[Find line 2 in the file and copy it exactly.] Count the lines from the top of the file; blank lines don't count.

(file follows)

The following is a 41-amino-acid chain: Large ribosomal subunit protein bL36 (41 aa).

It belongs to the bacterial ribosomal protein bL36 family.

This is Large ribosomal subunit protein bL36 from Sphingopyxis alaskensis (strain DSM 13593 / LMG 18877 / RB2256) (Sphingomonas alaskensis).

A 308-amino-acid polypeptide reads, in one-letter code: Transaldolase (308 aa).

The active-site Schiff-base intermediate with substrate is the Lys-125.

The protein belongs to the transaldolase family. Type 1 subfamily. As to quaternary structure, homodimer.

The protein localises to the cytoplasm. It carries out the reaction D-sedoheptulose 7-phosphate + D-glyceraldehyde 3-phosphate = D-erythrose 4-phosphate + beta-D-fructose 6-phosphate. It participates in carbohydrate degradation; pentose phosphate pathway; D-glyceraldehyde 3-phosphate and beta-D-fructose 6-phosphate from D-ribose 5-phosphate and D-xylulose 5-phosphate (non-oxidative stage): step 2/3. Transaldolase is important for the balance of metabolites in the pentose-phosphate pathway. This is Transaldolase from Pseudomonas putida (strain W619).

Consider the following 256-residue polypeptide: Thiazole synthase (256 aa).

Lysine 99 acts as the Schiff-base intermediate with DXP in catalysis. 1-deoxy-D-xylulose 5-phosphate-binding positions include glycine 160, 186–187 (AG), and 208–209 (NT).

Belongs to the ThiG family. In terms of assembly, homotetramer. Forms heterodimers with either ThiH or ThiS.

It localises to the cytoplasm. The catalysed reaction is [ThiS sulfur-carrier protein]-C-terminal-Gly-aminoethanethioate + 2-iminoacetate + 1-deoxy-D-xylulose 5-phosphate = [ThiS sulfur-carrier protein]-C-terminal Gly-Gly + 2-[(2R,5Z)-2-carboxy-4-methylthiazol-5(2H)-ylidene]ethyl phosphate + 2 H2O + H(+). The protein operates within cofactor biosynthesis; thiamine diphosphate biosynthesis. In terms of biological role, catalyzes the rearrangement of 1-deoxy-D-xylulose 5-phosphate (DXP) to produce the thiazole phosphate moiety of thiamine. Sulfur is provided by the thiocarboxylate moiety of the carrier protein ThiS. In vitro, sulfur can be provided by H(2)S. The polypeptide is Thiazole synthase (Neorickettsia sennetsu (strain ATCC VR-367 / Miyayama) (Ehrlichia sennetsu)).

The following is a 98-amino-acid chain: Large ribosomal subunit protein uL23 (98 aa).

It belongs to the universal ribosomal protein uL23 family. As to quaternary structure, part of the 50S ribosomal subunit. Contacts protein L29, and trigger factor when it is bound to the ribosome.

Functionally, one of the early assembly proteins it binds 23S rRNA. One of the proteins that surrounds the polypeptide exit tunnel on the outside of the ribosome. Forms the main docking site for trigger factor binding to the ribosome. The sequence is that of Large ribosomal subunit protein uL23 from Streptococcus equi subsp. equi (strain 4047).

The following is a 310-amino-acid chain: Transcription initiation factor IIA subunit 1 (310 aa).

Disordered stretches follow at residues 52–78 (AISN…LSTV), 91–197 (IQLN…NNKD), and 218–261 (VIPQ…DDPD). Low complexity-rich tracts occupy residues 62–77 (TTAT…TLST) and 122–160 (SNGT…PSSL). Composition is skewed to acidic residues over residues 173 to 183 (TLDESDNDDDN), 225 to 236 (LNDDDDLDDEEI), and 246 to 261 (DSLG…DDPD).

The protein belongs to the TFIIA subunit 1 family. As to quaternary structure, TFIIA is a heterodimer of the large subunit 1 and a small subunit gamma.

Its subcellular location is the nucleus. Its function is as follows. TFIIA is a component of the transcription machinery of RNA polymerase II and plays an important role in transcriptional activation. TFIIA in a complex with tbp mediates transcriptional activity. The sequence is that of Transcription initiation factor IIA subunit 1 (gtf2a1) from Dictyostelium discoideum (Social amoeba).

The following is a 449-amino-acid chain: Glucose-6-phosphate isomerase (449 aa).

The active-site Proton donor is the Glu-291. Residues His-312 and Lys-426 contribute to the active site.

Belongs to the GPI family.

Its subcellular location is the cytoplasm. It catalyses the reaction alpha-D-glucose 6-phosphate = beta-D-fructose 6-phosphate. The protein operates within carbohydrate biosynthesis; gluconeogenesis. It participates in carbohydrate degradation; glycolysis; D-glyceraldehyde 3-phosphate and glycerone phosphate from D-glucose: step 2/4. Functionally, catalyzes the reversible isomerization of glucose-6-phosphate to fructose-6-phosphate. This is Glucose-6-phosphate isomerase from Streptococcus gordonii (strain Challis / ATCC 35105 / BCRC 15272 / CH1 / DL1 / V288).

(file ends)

It belongs to the bacterial ribosomal protein bL36 family.